This is part of a series of stories profiling members of the Niagara Health team and the work they are doing as part of our response to the COVID-19 pandemic. Meet Heather Paterson, Director of Patient Care, Emergency Program, Executive Lead and Chief Nursing Officer at our St. Catharines Site.
For Heather Paterson, staying connected with our teams, patients and families is her biggest priority during the pandemic.
Whether she's visiting units to share the latest updates with our teams, or touching base with patients and families to ensure we've done everything possible to exceed their care expectations, Heather is a constant presence at the St. Catharines Site.
“In my leadership roles, I've always placed a lot of importance on supporting our teams to keep everyone safe," says Heather, Niagara Health's Director of Patient Care, Emergency Program, Executive Lead, Chief Nursing Officer at our St. Catharines Site. “As things have changed rapidly with COVID-19, it's important that I'm continually updating the team with the most recent guidelines and keeping the lines of communication open."
Heather, who has worked for Niagara Health for 23 years, began her career in emergency medicine at our Greater Niagara General Site. Since then, she has worked as a discharge planner at our Douglas Memorial and Port Colborne sites, as well as several leadership roles.
“Having worked in emergency medicine, patient care is always top-of-mind with everything I do," notes Heather. “I'm always focused on keeping everyone safe, and ensuring our teams have the resources and support they need, to provide the quality care our patients expect and deserve."
Describe your role through the pandemic.
As soon as we identified St. Catharines as the dedicated COVID site, it became my responsibility – along with my colleagues – to ensure that our team members were prepared to care for COVID patients. Working with our Infection Prevention and Control team, we educated staff and physicians on the proper use of personal protective equipment, and how to care for patients who may have the virus. We worked with other departments to create capacity for an influx of COVID patients across our sites.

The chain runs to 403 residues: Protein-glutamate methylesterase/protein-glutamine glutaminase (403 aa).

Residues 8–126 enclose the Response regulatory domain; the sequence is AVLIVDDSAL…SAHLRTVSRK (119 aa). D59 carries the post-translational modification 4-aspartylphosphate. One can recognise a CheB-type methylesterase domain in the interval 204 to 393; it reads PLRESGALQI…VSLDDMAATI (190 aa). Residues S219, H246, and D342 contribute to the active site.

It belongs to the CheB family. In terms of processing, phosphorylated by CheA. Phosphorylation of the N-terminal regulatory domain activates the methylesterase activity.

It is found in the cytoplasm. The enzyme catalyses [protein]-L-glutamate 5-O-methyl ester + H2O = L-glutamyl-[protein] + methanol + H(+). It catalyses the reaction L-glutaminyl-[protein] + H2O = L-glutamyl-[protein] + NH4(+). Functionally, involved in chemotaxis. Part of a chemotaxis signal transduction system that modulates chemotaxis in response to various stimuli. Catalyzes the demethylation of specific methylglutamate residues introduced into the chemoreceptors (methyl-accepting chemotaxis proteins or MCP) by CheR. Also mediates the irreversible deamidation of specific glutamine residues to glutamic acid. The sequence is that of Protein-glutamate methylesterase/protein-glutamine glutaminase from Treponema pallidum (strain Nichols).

Physical distancing has been integral to our daily operations. We separated teams to minimize contact and potential exposures. We also developed pathways for transportation of COVID patients; mapping out the site to prevent the spread of the virus.
Communication and visibility have been core parts of my role. I've spent a lot of time touching base with our teams, answering questions and staying up-to-date with the latest provincial directives.
Describe how your team has performed during the pandemic.
In our Emergency Departments, we have done a lot of work to separate our waiting rooms into zones to minimize potential exposure to the virus. Active screening of our patients takes place at triage to determine if they have a high potential for having COVID. Initial screening is very important to ensure we place our patients appropriately. In addition, there are ongoing discussions among the Emergency Program teams to determine how we will support potential increases in COVID patients across our sites.
We've worked closely with many of our partners throughout the pandemic including Niagara Emergency Medical Services (NEMS). We developed a Destination Protocol – as a joint project with NEMS – so patients with a high potential for the virus could be transported directly to the St. Catharines Site COVID units.
The pandemic has challenged us every day, and I am so proud to work with a team who have demonstrated an extraordinary commitment to our staff, patients and our community.
How has patient care changed through the pandemic?
The biggest change in patient care is that everything we do has to minimize the spread of the virus. From casual conversations at the bedside to high-risk procedures, we have to consider the personal protective equipment required for every patient interaction.
We've gained an in-depth understanding of the virus, including how to manage symptoms, oxygen requirements and the nature of care required. As the virus is quite aggressive, our teams have had some difficult conversations with patients and families. Many of our patients are dealing with multiple health challenges - especially our older adult patients - and we've been educating them on what to expect with the virus.
We've also moved to virtual visits between patients and families. The pandemic has encouraged us to think outside the box, using FaceTime to connect patients virtually with their loved ones, when they can't be there in person.
What inspired you to become a nurse?
I was a candy striper at our Greater Niagara General Site when I was 13 years old. I've always loved healthcare and knew I wanted to be a nurse. I love caring for patient and families. It is very rewarding career. I also knew there were many different job opportunities with a nursing degree.
What has been the biggest challenge for you personally through COVID?
The biggest challenge has been finding balance between my professional and personal commitments. I have a very supportive family at home, but my mom is older, and I'm always concerned about how she is doing. My husband who is self-employed, had different challenges through the pandemic, and it was important for me to be supportive of him.
How do you wind down after work?
I exercise a lot – walking and running or going for bike rides – which are great stress relievers. I try to stay healthy and eat well. Now that the weather is nicer, I make a point of getting outside to get fresh air. I also read books that are unrelated to work to clear my mind.